JK: Yeah, but who is (will be) in the band?

MW: Me! (laughter) Sharlee D'Angelo on bass guitar... On drums... I really don't know yet.

JK: And who will take over the vocals?

MW: I will do that, myself. I mean, as long as I am satisfied with the vocal performance, I will do it myself.

JK: Do you have any plans for the recording?

MW: Well, I'm writing songs and recording demos all the time. But I really don't have any plans for any recordings so far. I mean, it will take whatever time necesary and the only thing I know is that I'll probably record all the guitar tracks in Andy La Rocque's studio - Los Angered, in Gothenburg, because I like his studio a lot.

JK: Alright, now off to KING DIAMOND and MERCYFUL FATE related questions... Can you recall your first meeting with King?

MW: Yes, I can. It was 1987 in Copenhagen. It was on the "Abigail" tour and Candlemass was there supporting King Diamond and I played in Candlemass at that time, so that was my first person to person meeting, the first time I ever talked to King. And he was very nice, you know, as he always is. We had a chat, not a long one, but we talked for a while... He made a very good impression on me as a person.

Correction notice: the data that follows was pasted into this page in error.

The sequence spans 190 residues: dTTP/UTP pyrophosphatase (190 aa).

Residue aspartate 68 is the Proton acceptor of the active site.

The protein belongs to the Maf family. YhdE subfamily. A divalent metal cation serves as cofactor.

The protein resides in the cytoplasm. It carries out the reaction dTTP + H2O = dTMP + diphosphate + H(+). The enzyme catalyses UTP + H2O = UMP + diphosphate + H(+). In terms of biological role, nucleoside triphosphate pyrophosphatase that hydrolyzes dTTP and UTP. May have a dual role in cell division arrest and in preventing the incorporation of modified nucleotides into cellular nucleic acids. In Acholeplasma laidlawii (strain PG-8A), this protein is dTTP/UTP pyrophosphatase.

JK: How did you take the proposal to join KING DIAMOND on the European "HOG" tour? Was it a quick decision?

MW: Well, yeah, for me it was, but the process to get me into the band was rather long. It didn't start like a real proposal from King at first. It was just me and King, after the New Year's Eve, talking about different things, giving Christmas regards to each other, talking about Christmas presents or whatever. Just normal conversational stuff and we started to talk about their problems with finding a replacement guitar player. And I mentioned to King that if he couldn't find a guitar player, I could do the tour. King knows that he can depend on me, that I would do a good job and I don't make too much trouble on tours. And I told him I was very much into doing the tour and he said "yeah, sure, that would be perfect" and from that point everything started to spin more and more and all of a sudden we were talking about that maybe I should join the band and he said "yeah, that would be the very best thing that could happen". For me it was a quick decision - when they asked if I wanted to be in the band, I said "yes" straight away.